The authors would like to thank Andrew Seko for granting them permission on behalf of the Bay Area Regional Health Inequities Initiative (BARHII) for the use of their public health framework in this scoping review. They would also like to thank Norhayati Binti Yahya for providing them with the definition for non-citizens on behalf of the Department of Statistics Malaysia (DOSM). Furthermore, they would like to thank the editor and four independent reviewers for their helpful feedback. Lastly, they would like to thank the United Nations University – International Institute for Global Health for its continuous support throughout this project.


Supplementary materials


  • Contributors AWdS, NSP, MV and ZXC created the study protocol. AWdS and ZXC conducted abstract and full-text screening and NSP solved undisputed conflicts. AWdS extracted the data, drafted the decision tree and modified the JBI tools, and NSP, MV, ZXC and CAL provided feedback during these processes. CAL and AWdS conducted the data analysis. AWdS drafted the initial version of the manuscript and AWdS, NSP, MV, CAL, TL and ZXC critically revised and approved the final version.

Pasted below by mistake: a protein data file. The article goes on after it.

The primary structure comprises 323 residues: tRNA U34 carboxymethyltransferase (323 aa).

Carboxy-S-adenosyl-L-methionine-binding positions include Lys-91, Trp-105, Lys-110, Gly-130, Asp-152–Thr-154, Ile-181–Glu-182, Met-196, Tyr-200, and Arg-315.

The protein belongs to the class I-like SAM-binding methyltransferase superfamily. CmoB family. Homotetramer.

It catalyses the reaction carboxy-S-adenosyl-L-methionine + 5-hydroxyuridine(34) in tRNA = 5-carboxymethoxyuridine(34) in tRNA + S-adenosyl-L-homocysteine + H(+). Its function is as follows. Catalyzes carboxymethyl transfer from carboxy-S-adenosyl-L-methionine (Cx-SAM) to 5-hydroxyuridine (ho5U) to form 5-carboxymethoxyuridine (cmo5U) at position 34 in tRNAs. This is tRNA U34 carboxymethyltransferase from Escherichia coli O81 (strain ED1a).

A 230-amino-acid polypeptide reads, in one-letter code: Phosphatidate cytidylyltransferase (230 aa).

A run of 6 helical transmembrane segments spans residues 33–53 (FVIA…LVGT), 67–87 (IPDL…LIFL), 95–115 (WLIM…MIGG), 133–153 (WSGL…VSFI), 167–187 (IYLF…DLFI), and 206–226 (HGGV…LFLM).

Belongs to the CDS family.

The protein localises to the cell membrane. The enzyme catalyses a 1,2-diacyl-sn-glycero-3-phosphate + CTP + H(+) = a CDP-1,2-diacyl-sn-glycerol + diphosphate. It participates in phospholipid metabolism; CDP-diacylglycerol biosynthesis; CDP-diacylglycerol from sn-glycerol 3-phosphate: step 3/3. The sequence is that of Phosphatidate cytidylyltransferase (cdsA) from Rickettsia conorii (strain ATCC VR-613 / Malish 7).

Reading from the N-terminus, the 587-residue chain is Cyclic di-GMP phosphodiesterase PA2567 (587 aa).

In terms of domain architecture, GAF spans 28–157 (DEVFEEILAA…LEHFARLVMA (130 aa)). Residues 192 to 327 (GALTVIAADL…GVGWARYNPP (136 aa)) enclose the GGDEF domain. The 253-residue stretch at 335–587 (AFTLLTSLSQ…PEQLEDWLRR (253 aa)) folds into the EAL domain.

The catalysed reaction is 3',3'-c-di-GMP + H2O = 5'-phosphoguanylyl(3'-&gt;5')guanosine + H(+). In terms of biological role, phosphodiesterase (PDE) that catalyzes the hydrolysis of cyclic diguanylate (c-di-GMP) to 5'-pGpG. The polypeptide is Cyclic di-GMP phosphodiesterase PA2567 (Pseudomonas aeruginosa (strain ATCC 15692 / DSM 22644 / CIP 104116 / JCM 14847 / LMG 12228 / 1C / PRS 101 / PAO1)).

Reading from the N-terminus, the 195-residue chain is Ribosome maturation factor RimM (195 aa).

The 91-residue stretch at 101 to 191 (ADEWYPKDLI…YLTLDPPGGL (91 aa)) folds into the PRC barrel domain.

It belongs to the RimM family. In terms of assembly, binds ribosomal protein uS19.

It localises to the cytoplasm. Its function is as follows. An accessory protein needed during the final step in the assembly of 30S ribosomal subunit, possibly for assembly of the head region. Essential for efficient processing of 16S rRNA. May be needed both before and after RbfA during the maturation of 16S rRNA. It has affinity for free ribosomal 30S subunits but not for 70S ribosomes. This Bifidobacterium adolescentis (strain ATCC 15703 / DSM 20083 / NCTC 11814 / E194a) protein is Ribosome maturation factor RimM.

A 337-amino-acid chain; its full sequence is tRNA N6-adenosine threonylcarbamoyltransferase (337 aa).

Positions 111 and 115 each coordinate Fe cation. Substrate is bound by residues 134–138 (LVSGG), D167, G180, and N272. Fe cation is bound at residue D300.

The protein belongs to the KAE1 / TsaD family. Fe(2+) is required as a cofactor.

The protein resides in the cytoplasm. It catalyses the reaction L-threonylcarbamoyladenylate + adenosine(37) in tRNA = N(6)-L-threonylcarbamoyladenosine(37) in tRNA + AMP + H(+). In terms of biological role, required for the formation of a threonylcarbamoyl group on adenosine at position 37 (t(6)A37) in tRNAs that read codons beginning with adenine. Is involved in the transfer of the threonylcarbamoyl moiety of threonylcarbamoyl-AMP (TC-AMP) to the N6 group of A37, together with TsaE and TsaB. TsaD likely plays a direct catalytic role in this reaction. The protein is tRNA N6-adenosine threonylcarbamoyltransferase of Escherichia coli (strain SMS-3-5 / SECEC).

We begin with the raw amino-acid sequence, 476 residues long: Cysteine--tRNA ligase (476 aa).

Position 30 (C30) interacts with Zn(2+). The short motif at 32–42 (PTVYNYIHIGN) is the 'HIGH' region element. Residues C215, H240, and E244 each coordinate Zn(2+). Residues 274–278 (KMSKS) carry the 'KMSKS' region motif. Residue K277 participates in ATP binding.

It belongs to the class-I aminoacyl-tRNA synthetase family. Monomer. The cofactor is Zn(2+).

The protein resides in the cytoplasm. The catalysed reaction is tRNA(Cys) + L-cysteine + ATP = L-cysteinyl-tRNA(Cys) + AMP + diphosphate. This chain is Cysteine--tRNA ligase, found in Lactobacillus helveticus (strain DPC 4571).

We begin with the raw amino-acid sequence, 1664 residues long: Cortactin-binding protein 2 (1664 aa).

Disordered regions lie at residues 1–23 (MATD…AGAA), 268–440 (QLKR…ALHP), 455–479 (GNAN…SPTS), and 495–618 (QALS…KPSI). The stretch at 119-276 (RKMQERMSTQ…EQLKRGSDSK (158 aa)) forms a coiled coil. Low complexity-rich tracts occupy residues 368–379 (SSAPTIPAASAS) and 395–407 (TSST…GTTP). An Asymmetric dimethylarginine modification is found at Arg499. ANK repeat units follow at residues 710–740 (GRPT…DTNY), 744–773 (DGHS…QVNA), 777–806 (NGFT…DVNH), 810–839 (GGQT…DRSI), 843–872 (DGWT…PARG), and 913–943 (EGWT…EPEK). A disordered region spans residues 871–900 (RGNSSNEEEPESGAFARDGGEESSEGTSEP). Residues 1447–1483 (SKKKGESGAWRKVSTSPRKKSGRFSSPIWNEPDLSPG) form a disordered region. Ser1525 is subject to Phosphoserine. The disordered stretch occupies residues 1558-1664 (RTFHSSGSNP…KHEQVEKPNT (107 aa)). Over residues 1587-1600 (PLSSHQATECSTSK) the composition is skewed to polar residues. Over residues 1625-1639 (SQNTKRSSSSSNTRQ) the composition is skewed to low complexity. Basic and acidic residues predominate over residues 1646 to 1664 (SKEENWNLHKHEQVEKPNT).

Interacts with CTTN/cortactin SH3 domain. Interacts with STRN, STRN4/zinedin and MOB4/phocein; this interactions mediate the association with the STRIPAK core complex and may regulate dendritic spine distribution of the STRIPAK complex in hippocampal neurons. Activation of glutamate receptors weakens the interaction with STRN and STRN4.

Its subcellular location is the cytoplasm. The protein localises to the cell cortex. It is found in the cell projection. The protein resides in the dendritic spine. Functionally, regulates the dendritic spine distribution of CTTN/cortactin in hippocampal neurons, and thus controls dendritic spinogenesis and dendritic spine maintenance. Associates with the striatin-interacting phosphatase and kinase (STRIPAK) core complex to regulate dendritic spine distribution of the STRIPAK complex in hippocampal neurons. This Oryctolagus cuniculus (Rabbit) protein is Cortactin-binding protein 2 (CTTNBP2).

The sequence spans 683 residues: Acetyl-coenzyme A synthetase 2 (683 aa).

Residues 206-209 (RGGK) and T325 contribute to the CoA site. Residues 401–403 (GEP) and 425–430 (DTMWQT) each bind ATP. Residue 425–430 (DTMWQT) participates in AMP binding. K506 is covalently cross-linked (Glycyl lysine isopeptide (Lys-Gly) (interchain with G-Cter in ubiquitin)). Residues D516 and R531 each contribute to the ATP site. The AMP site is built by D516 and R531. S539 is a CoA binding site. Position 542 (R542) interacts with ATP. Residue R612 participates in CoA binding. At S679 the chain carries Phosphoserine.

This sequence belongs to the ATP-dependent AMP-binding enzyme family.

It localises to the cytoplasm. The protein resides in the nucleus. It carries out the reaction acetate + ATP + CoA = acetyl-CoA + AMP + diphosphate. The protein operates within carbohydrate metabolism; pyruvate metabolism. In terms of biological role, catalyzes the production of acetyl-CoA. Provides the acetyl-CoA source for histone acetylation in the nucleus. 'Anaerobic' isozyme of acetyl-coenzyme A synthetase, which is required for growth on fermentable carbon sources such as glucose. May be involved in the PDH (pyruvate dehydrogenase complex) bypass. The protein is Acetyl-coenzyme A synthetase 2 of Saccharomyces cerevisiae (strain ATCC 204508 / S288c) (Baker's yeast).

• Funding The authors have not declared a specific grant for this research from any funding agency in the public, commercial or not-for-profit sectors.

  • Competing interests All authors have completed the Unified Competing Interest form (available on request from the corresponding author) and declare: no support from any organisation for the submitted work; no financial relationships with any organisations that might have an interest in the submitted work in the previous three years; no other relationships or activities that could appear to have influenced the submitted work.

  • Patient consent for publication Not required.

  • Provenance and peer review Not commissioned; externally peer reviewed.

  • Data availability statement Data are available upon reasonable request. All data relevant to the study are included in the article or uploaded as supplementary information. The prereview protocol and modified JBI checklists can be accessed on request from the first author.

  • Supplemental material This content has been supplied by the author(s). It has not been vetted by BMJ Publishing Group Limited (BMJ) and may not have been peer-reviewed. Any opinions or recommendations discussed are solely those of the author(s) and are not endorsed by BMJ. BMJ disclaims all liability and responsibility arising from any reliance placed on the content. Where the content includes any translated material, BMJ does not warrant the accuracy and reliability of the translations (including but not limited to local regulations, clinical guidelines, terminology, drug names and drug dosages), and is not responsible for any error and/or omissions arising from translation and adaptation or otherwise.